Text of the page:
London and UK Property Investment Blog

By Ritesh Patel | [fa icon="calendar"] August 28, 2018

Why is cash flow important to the buy-to-let investor?


Cash flow in a nutshell

When you listen to buy-to-let investors, you’ll often hear the words ‘cash flow’. There are two types of cash flow: positive and negative. Positive cash flow is what you’ll aim for as an investor even though at certain stages of the cycle it may not be achieved.

In this post, I’ll look at what cash flow is and why it’s so important to the buy-to-let investor. I’ll also take a brief look at how to manage cash flow.

What is a property investor’s cash flow?

Put simply; cash flow is the amount of money coming in versus the amount of money going out. If your rent is higher than your costs, then you’re in a positive cash flow position. If your rent is lower than your costs, then you’re in a negative cash flow position. Obviously, having positive cash flow is where you want to be. However, for reasons we’ll explore in a moment, this ideal isn’t always possible.

Whilst I always try to maintain investment property with a positive cash flow sometimes I am happy with negative cash flow if the capital growth potential is much more appealing. Now sure, I have to rely on property prices to rise for me to be in profit. And as we all know, property prices can go down as well as up. It is how the property cycle works, and can be good news for the canny investor. However, that is a subject for another post.

Take care of cash flow, and it will take care of you

Even if your rental income is more than your mortgage payments, this doesn’t mean you’ll have positive cash flow. You have to take into account other costs, too. These include repairs and maintenance, finding tenants, and the legal issues that come with being a buy-to-let investor.

I’d recommend paying for professional property management, too. Some investors prefer to become buy-to-let landlords and do all the property management work themselves. Personally, I’d rather be researching my next profitable property as a buy-to-let investor than mending a dripping tap at two o’clock in the morning.

Overestimate your costs and underestimate your income

Always be conservative with the cash flow projections for your investment property. Overestimate on costs. Underestimate on income. Allow for a few weeks’ vacancy, when you don’t have a tenant. If your mortgage rate is 3.5%, calculate your mortgage at 4.5 - 6.0%. If your investment research shows that a rent of £900 is achievable, work your numbers out at £850.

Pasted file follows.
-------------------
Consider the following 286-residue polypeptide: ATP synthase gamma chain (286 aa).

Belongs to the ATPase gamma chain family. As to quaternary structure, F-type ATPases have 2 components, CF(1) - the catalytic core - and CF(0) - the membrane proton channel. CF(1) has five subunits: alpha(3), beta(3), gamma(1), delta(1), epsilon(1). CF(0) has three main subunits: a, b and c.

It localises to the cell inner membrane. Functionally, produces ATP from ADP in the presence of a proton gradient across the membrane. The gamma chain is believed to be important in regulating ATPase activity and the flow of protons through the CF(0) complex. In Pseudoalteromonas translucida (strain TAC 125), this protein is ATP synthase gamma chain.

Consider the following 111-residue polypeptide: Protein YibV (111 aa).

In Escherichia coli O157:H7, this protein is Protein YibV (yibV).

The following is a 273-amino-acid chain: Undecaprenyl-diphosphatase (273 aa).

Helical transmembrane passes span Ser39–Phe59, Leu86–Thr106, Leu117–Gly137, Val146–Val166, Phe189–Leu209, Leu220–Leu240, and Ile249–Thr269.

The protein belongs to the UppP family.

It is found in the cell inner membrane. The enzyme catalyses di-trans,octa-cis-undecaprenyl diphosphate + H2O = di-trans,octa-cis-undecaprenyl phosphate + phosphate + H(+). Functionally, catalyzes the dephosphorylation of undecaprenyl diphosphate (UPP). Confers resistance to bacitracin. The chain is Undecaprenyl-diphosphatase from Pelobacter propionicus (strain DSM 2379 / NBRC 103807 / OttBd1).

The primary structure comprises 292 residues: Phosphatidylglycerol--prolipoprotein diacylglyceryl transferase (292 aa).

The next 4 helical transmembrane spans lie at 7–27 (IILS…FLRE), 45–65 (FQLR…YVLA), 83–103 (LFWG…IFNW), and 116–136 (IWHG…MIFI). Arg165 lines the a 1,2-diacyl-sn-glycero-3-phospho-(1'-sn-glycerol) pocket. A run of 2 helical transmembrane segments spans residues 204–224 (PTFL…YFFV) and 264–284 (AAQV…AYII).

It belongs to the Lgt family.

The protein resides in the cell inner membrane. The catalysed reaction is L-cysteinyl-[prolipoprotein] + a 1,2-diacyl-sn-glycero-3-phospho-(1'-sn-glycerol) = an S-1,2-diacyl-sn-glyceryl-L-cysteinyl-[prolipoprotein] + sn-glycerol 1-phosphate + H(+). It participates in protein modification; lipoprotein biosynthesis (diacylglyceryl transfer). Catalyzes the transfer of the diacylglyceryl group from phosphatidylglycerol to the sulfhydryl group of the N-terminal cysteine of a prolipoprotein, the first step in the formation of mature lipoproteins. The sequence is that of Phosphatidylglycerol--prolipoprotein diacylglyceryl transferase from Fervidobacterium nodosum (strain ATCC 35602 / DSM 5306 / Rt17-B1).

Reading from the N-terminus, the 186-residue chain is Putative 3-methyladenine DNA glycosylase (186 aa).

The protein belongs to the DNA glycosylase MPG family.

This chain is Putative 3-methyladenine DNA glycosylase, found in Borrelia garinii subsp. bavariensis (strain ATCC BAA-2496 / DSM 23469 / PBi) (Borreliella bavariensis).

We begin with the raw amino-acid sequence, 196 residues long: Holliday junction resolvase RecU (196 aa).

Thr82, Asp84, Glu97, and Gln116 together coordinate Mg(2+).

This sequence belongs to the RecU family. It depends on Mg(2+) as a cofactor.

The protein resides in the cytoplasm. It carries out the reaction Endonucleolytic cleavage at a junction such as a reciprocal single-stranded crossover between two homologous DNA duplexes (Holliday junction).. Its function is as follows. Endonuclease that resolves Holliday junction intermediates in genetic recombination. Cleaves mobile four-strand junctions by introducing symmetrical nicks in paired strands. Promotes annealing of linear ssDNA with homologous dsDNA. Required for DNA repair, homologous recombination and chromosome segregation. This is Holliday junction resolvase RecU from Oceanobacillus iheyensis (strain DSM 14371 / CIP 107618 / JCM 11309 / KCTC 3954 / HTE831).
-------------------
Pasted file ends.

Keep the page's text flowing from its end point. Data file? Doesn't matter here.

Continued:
Doing these simple mathematical tricks will give you plenty of contingency in your cash flow projections. Any slippage from expectations or reality is quickly absorbed. And if you don’t have any vacant periods, it’s a big bonus to your cash position at the end of the year.

How cash flow affects the buy-to-let investor

Let’s say you have bought a property for £200,000, with a £50,000 deposit. You pay interest only on your mortgage at 3.5%. The rental value is £900 per month. The table below shows the difference between a conservative and optimistic cash flow estimate:



per Annum (per month)


per Annum (per month)


£10,200 (850)

£10,800 (900)

Property Management Fees

£960 ( 80)

£840 (70)


£6,756 (563) @4.5%

£5,232 (436) @3.5%

Maintenance & Repairs

£840 (70)

£600 (50)

Void Periods

£675 (56) – 1 month vacant


Net per Annum (per month)

£969 (81)

£4,128 (344)


You’ll see that in the example given you end up with a net positive cash flow. If you base your calculations on the conservative scenario, then anything more will be a bonus. You have also allowed for an increase in interest rates, and a vacant period, with lower-than-market rent. Knowing that you’ll still have positive cash flow even if all of these scenarios happened all at once will certainly help you sleep at night.

There will be some tax to pay on your rental income, but with positive cash flow you should be able to repay the mortgage quicker and increase your positive cash flow even further.

Dan’s story

One of our clients, Dan­, who was a gas inspector and serviceman, – had his negative cash flow turn into a £2,000-per-month surplus. Despite his business being decimated as a result of the recession, he found himself in a position of not having to work. As interest rates fell, his net rental income rose. The positive cash flow from his property portfolio was enough to sustain his lifestyle. Now, for someone who had worked six days a week every week just to keep the wolf from the door, this was something of an eye-opener. But he didn’t rest on his laurels. Dan managed to get a job with British Gas, working fewer hours than before and banking most of the £2,000 surplus as he builds up his personal wealth faster than he could ever have dreamed.

Contact us on +44 (0)207 923 6100 to find out how cash flow as a buy-to-let investor could positively impact your lifestyle.


Ritesh Patel

Topics: Property Cash Flow

Download your free copy of The 3+1 Plan today

We believe that investment education is the number one activity you can do to increase your returns on property investment. Your guide to a successful property investment, with just 4 properties...
Download The 3+1 Plan 
Back to Investors Homepage

Get full access to all our Education

Back to Investors Homepage